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Dalrymple, Stenehjem Press Corps for Permanent and Free Access to Missouri River

Press Release

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Date:
Location: Bismarck, ND

Gov. Jack Dalrymple and Attorney General Wayne Stenehjem announced today that the U.S. Army Corps of Engineers has agreed to begin issuing temporary, no-cost permits for water usage along North Dakota's Missouri River. Dalrymple and Stenehjem spoke today with Jo-Ellen Darcy, the Assistant Secretary of the Army for Civil Works, and Craig Schmauder, Deputy General Counsel for the Army, who said the Corps plans to begin issuing water permits.

"Today's action by the Corps is only the first step in the state's efforts to regain its rights to the natural flows to the Missouri River," Dalrymple said. "Water users with pending permits will now have access to the river. The U.S. Assistant Secretary of the Army has assured us they will begin issuing permits without any further unnecessary delay."

In May 2010, the Corps began blocking access to the Missouri River and has refused to act on requests to issue water permits.

Darcy told Dalrymple and Stenehjem today that water users in North Dakota will not be charged a water fee while the Corps develops a proposed national surplus water policy. About 100,000 acre feet of water will be available in Lake Sakakawea, which is expected to meet the state's short-term needs. During the next 18 months, the Corps will conduct studies and provide a public comment period in an effort to develop a national surplus water policy that is expected to impose water fees.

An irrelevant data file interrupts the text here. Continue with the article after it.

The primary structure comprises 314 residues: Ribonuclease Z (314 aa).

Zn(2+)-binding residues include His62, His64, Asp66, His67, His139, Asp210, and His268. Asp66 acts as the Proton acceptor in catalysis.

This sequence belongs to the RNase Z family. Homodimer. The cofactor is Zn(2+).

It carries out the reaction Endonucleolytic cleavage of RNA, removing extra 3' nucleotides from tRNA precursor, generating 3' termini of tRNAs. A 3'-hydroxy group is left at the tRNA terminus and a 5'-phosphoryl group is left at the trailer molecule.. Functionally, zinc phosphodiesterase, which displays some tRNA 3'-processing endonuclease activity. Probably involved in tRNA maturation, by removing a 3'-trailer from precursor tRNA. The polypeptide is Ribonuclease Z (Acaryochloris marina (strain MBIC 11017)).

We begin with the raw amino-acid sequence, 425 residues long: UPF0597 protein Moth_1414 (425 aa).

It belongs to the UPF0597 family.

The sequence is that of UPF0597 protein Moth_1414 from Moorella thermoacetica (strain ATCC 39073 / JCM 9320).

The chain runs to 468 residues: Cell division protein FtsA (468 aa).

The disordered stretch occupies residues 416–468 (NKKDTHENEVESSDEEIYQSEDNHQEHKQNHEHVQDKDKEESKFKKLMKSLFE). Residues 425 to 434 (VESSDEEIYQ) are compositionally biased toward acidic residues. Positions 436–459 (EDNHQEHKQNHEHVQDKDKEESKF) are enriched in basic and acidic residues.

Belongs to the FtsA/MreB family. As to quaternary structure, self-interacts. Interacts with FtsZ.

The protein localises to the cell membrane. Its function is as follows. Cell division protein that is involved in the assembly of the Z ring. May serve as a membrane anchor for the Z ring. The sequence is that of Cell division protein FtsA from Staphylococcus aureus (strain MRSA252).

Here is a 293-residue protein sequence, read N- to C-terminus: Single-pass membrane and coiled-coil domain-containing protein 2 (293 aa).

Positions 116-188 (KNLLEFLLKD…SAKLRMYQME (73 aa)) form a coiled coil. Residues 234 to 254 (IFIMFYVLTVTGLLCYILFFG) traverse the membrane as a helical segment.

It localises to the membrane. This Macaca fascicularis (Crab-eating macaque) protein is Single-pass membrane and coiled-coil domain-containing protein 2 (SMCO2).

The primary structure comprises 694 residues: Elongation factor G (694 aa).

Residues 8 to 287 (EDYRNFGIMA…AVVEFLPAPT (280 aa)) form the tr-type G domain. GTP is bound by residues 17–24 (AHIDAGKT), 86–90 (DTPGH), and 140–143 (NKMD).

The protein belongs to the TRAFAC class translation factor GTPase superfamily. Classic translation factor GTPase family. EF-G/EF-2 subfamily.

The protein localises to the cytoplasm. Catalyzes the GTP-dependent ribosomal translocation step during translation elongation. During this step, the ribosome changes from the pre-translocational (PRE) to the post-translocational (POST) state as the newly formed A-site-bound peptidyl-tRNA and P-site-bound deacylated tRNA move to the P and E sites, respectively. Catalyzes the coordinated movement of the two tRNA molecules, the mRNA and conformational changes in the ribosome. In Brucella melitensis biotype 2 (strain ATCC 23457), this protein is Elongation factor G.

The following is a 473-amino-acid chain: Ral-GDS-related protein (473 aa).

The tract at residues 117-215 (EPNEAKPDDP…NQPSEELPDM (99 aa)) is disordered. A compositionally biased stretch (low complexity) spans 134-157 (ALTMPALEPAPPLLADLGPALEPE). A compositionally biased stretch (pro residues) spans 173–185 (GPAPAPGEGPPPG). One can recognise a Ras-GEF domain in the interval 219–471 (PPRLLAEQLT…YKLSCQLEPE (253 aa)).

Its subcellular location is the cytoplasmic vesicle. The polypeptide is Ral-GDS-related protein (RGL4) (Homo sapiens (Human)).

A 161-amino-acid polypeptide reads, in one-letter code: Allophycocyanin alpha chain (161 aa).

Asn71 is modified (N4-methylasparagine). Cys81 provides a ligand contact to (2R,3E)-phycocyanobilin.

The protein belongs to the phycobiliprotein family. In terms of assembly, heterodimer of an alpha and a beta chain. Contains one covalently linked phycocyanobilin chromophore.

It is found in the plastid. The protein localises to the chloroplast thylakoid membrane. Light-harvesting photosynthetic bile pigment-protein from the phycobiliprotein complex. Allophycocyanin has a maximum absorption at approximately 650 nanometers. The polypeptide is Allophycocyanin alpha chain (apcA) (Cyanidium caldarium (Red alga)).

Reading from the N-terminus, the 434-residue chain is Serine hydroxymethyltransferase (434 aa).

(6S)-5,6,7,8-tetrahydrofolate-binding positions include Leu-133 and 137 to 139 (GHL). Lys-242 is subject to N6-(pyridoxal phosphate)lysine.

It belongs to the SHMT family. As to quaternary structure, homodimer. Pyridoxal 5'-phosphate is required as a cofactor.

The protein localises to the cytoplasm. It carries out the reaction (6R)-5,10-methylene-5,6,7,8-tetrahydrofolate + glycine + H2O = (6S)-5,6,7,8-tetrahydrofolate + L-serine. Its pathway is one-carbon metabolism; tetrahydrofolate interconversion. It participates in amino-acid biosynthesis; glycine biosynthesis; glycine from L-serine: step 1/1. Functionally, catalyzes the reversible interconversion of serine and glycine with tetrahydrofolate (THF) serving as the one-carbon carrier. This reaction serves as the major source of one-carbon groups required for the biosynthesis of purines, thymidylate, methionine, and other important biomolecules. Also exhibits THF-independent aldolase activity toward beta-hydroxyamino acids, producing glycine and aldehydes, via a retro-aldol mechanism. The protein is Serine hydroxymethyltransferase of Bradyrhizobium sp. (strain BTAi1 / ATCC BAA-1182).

Dalrymple told Darcy that North Dakota should be exempted from any one-size-fits-all policy that fails to take into account the Missouri River's unique circumstances, including its sustained, year-round flows through Lake Sakakawea. North Dakota citizens gave up about 550,000 acres of prime farmland and resources for construction of the reservoir and any move by the Corps to charge the citizens of North Dakota for their own water is unacceptable, he said.

Stenehjem said the Missouri River is the rightful property of the state of North Dakota and should be readily available without cost. "We will vigorously defend our legal right to the natural flows of the Missouri River which were guaranteed to us at statehood," he said.


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